“Personas and scenarios tell honest stories that are sculpted from diverse and comprehensive sets of data.”
As most of us know by now, customer personas and scenarios are vehicles for helping an organization continuously keep their customers in their line of sight. Traditional segmentation identifies and categorizes a current or potential audience based upon common characteristics, including demographics, attitudes, behavior, transactions, frequency of interaction, spend, and more. They are discovered by “doing the math,” which may include data aggregation, cluster analysis, factor analysis, and other statistical methods applied to large sample sets. And then segments are given catchy names like Savvy Skeptics, Active Balancers, Indulgent Nutritionist, or Trade-Uppers. When done right, segments are statistically derived from the analysis and synthesis of quantitative data and are a solid foundation for customer understanding. Continue reading Customer Storytelling at the Heart of Business Success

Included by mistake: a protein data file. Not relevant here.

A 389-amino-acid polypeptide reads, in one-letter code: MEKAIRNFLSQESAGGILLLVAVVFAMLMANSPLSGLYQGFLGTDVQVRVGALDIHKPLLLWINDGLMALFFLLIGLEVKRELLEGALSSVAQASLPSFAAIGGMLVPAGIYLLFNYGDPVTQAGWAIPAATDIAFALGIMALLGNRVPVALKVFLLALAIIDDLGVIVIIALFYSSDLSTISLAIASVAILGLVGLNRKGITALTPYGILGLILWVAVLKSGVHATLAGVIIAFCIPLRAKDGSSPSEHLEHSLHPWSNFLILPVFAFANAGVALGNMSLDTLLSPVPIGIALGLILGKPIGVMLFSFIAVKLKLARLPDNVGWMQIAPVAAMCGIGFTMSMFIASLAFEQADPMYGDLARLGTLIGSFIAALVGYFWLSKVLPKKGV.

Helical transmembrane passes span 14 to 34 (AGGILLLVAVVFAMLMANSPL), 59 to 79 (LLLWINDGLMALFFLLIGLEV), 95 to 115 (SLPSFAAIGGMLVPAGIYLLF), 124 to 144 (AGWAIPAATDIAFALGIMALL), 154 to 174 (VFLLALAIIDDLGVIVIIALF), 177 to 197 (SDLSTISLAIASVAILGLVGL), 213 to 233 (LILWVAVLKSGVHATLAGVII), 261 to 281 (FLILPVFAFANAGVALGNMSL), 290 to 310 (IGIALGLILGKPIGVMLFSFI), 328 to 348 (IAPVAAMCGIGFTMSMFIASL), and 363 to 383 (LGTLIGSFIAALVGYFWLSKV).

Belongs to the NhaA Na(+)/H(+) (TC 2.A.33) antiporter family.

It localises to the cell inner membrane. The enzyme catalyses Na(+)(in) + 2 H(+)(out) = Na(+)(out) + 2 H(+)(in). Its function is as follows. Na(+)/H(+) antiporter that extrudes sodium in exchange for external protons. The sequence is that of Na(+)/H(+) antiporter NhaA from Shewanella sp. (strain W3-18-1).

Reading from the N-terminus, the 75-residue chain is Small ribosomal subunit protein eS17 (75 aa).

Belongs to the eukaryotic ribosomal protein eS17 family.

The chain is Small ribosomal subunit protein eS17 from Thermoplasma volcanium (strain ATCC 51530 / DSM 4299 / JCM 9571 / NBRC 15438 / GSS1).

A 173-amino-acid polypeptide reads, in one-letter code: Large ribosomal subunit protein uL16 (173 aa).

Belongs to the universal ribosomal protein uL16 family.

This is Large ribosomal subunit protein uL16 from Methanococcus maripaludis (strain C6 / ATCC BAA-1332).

“Alan Cooper popularized personas as a valuable design tool, but many people who adopted them failed to take into account the context of Cooper’s practice, which had fairly specific needs.”
How can something that feels so right be so wrong? Personas ought to be one of the defining techniques in user-focused design. Lots of professionals create them, yet too often the personas end up being too vague to guide a product’s focus. They often lack the detail to be useful in guiding low-level design trade-offs. And, as typically done, personas have been too narrowly focused. They often aren’t helpful in identifying the information a user needs or creates. Nor do they have much to say about the sensory and emotional aspects of user experience–the sorts of factors that cause consumers to lust after products like Apple’s iPod.